Judgment affirmed.


[Note 1] Doing business as M & M Contractors.

[Note 2] In his deposition in the tort action, Melkonian stated that Kniskern was merely doing him a favor by picking up the windows.

[Note 3] A "no-liability" settlement is a settlement entered into "prior to the establishment of liability." G. L. c. 152, § 48(2).

[Note 4] Kniskern's counsel deposed Melkonian in November, 2003. He also communicated with Melkonian's counsel in a manner that clearly indicated that he was still pursuing the tort action against Melkonian despite the workers' compensation settlement. Kniskern's counsel in the tort action was different from his counsel in the DIA proceedings.

[Note 5] The judge did not address rule 59(e).

[Note 6] The summary judgment decision also relied on the doctrine of judicial estoppel. In light of our ruling on the exclusivity provision, we need not reach that issue.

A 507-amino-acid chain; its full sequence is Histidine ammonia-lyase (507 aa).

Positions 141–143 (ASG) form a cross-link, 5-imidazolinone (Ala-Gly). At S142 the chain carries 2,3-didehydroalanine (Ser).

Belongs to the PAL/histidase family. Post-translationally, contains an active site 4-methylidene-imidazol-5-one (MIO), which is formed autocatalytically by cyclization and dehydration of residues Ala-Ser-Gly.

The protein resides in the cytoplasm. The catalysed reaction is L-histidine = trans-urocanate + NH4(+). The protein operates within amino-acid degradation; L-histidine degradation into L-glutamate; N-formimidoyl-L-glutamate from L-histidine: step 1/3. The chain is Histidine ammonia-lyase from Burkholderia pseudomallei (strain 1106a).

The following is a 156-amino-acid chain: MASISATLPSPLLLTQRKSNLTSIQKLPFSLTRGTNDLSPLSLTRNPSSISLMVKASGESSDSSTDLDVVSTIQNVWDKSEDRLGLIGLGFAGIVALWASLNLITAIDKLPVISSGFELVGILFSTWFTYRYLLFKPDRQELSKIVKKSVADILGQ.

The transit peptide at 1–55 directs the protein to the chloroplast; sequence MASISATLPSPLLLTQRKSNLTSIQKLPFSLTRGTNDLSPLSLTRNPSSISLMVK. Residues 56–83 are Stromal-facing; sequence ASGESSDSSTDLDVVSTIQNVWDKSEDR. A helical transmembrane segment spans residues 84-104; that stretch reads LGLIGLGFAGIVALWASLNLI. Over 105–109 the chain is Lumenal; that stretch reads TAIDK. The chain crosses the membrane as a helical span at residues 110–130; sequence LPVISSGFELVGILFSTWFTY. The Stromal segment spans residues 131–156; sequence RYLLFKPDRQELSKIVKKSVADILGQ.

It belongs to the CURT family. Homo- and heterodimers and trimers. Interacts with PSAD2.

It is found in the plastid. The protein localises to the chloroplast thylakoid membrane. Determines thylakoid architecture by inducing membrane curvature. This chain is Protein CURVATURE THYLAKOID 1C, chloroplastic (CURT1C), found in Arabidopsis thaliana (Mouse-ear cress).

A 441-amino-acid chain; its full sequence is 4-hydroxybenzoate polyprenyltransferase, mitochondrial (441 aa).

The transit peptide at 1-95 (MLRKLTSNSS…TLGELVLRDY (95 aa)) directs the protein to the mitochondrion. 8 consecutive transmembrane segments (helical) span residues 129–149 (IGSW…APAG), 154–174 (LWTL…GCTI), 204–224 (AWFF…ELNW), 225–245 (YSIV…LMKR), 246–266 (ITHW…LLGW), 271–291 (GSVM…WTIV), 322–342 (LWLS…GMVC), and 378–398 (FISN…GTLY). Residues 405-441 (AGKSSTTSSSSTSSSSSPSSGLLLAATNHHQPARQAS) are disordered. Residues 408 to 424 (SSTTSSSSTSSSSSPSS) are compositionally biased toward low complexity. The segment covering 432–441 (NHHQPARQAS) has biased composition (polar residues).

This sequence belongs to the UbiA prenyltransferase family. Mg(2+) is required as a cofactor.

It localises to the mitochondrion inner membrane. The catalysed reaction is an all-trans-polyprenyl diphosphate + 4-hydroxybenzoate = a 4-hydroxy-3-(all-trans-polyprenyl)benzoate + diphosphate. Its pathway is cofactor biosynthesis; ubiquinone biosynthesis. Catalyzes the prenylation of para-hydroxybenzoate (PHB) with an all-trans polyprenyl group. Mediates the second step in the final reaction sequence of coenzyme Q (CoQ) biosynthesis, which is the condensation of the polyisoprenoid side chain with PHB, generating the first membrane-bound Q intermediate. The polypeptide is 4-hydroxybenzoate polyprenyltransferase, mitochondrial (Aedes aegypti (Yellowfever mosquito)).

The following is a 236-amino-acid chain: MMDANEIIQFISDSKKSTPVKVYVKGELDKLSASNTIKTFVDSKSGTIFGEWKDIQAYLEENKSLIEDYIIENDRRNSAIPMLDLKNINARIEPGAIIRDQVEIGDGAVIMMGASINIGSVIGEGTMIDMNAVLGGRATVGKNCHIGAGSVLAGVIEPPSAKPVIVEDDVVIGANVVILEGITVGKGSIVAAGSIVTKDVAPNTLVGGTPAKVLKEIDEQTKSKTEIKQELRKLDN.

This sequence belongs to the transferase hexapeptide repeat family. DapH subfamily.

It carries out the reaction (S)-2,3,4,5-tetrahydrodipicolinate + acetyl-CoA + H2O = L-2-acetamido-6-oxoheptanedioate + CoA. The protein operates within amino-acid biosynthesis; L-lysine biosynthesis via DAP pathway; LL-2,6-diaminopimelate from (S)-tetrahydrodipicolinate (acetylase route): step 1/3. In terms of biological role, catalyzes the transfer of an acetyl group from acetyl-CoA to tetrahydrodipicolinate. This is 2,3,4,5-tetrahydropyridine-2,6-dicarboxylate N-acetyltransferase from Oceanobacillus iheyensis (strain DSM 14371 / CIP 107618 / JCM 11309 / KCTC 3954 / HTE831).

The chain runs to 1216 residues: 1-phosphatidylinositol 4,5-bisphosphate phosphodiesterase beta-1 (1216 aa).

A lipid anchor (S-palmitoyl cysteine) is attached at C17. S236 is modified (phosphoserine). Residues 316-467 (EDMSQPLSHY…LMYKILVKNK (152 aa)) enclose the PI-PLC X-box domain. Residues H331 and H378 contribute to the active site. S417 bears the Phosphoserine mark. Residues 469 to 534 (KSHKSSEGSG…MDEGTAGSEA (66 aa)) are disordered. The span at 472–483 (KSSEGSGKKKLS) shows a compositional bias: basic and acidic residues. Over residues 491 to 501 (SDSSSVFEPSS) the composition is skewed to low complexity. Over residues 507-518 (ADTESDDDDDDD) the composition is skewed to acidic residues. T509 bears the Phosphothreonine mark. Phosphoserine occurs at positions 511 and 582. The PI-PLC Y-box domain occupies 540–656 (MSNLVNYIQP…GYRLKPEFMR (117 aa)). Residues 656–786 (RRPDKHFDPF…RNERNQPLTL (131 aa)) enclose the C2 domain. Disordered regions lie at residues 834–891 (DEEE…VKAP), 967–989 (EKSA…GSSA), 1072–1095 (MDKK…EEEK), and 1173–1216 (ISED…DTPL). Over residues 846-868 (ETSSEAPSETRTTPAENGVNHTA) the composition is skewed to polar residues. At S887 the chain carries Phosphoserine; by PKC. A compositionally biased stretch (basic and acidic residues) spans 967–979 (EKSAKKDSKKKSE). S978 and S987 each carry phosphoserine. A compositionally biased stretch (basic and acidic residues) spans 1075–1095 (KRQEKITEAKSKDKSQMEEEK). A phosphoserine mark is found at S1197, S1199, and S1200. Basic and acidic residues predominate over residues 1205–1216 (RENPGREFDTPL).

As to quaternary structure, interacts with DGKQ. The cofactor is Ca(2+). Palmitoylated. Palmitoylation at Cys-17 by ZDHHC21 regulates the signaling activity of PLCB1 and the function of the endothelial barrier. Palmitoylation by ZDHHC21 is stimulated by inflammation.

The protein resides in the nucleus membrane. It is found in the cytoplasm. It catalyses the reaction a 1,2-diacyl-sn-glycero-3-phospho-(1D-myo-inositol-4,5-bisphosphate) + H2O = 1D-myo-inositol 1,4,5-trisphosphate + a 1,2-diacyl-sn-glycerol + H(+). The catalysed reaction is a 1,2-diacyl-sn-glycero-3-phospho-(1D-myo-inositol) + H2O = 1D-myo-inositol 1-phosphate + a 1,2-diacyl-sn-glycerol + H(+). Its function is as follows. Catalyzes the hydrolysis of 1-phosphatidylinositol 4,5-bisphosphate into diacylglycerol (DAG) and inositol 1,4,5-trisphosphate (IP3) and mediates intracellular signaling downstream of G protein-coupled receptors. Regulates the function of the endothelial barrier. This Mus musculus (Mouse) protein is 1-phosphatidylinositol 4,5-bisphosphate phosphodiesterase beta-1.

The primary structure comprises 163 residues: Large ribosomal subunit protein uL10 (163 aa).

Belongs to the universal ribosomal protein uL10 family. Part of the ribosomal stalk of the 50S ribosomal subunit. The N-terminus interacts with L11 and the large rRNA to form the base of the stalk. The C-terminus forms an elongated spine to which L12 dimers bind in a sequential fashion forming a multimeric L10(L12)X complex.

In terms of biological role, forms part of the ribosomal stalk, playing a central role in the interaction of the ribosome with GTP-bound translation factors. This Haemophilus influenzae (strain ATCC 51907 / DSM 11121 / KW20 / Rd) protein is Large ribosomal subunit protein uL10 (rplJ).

[Note 7] We note that the language in the lump sum agreement identified by Kniskern as carving out an exception to the exclusivity provision is ambiguous. After reciting the dispute over whether the claimant is an employee or independent contractor, the agreement then refers to the claimant as an employee multiple times. The tort claim that is purportedly being preserved was not a stand-alone law suit but a claim added to a third-party action. The language in the agreement is vague enough to be read either as Kniskern argues or as simply a reference to the third-party action and perhaps other claims that could not be barred, such as wrongful discharge. See G. L. c. 152, § 48(3). Regardless, any ambiguity in the attempted exception is irrelevant for the reasons stated above.

[Note 8] That contention justified Kniskern's amendment of his third-party complaint to include Melkonian as an additional defendant pending the determination of his status at the DIA. If the DIA decided Kniskern was an independent contractor and not an employee, the bar to proceeding in tort would be lifted.